'Total blackness instantly': Saskatoon Fire Department remembers 40th anniversary of Queen’s Hotel fire
SASKATOON -- The Saskatoon Fire Department is preparing to honour two firefighters who died 40 years ago in a massive fire at the Queen’s Hotel - known as one of the worst tragedies in Saskatoon history.
Victor James Budz, 47, and Dennis Aron Guenter, 29, both died in the fire.
Budz was in his 17th year with the department while Guenter had joined less than two years earlier.
Their deaths led to important changes that still help keep Saskatoon firefighters safe today.
Fire Chief Morgan Hackl said he first heard about the fire when he was in his first week of training in September 1987.
“At the time I was so excited to be on the job but I really hadn’t thought about all the danger surrounding the job, so it was quite surreal to think about that day,” he told CTV News.
The Queen’s Hotel fire happened on May 31, 1980. The fire was in the basement of the hotel in a weight room. Hackl said when firefighters were going in and out, oxygen entered the air which caused an explosion and the room went black.
“They lost their hose line and they would’ve been disoriented and then they could not find their way out. They ran out of air and perished in that fire,” he said.
Hackl's counterpart, Chuck Sebestyen, who served as fire chief at the time of the blaze, said the fire brought out 46 men and officers.
"The entire room was just covered in total blackness instantly. There was zero visibility," Sebestyen said in a CTV News archival interview.
In his account of events, Sebestyen said Guenter and Budz were among the first to enter the fire.
They made their way through a maze of weightlifting equipment, 70 feet to the doors of a sauna and showers in the northwest corner of the basement.
Visibility at this point was good but disappeared when there was an explosion of smoke and heat.
In 2016, a plaque commemorating Budz and Guenter’s sacrifice was installed at the site of the former hotel, located at First Avenue and 20th Street East, now the Scotiabank Theatre.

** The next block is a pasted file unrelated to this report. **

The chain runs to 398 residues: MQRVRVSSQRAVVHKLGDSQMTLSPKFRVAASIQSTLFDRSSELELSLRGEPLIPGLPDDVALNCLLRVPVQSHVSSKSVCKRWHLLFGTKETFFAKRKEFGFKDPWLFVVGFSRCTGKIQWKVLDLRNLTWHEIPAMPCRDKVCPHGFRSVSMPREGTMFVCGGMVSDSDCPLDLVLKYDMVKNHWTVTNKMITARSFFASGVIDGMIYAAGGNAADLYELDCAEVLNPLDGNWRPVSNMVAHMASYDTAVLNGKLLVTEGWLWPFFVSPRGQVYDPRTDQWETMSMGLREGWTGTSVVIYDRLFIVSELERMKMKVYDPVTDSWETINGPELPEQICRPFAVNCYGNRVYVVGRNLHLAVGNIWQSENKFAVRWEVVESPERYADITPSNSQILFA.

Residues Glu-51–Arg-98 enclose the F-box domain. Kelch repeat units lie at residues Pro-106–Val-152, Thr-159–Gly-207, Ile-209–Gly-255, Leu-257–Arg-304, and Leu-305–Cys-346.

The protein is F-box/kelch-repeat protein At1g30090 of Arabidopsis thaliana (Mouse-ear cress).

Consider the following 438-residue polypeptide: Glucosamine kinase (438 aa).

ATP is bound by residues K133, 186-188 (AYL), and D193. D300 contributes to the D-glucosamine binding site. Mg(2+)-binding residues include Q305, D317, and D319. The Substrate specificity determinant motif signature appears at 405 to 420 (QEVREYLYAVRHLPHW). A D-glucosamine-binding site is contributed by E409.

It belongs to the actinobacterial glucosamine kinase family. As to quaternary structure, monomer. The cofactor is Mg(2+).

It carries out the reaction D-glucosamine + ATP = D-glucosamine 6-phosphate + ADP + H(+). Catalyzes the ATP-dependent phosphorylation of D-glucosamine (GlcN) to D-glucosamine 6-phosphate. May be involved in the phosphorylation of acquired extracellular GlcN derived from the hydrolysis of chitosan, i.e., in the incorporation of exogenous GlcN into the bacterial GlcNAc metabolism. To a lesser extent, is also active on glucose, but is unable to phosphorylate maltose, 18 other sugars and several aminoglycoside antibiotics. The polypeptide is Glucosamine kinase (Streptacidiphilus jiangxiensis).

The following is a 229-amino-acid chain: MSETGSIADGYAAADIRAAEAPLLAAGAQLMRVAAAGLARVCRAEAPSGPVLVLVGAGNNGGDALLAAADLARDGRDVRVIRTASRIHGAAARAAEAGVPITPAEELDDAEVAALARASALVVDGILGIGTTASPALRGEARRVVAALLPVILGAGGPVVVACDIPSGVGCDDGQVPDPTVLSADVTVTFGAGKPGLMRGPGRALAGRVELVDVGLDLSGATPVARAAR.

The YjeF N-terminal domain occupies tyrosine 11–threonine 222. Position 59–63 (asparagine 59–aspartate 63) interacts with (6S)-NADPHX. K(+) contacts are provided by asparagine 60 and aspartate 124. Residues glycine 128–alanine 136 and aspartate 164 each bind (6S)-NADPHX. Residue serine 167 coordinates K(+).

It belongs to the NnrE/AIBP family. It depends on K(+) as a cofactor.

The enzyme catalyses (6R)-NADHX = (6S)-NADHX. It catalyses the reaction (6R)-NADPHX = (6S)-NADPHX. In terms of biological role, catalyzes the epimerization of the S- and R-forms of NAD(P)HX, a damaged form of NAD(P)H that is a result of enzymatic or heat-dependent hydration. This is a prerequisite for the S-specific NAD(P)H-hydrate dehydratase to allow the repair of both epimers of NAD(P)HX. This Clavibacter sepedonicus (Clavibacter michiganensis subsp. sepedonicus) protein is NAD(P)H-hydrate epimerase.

A memorial site featuring a statue of the pair in their fire gear is located outside of Fire Hall No. 6.
Clint Belitsky, a Saskatoon firefighter of 18 years and union representative for IAFF Local 80, said: “‘we never forget’ is our motto in regards to this. It’s just what we do as a family and it’s for their families as well.”
He said the Queen’s Hotel Fire led to several safety improvements.
Crews now have larger oxygen tanks (SCBA bottles) that can last up to an hour, and each piece of breathing apparatus has an alarm that is activated if the person stops moving, according to Belitsky, who said these changes were already in place when he got on the job.
He added that the province also made some changes to sauna inspections because a sauna was part of what caused the fatal fire at the hotel.
The Saskatoon Fire Department is holding two short ceremonies on Sunday around 6 p.m. One will be at Fire Hall No. 6 and the other will be downtown outside the Scotiabank Theatre.
The services will be limited to 10 people at each site due to public gathering restrictions.
However, the ceremony at Fire Hall No. 6 will be live streamed on IAFF Local 80’s Facebook page, so firefighters and members of the public who can’t attend are able to pay their respects.
Guenter’s son, Graham, will be attending the service at the downtown site, according to Belitsky.
He added that Budz’s family has been notified about the service and that his son who lives in England will be watching on Facebook live.
Hackl said it’s important to continue remembering people like Guenter and Budz who have sacrificed their lives in the line of work.
“The importance to remember and to continue to remember each year is really important for our service. It’s a brotherhood and sisterhood. We’re a family.”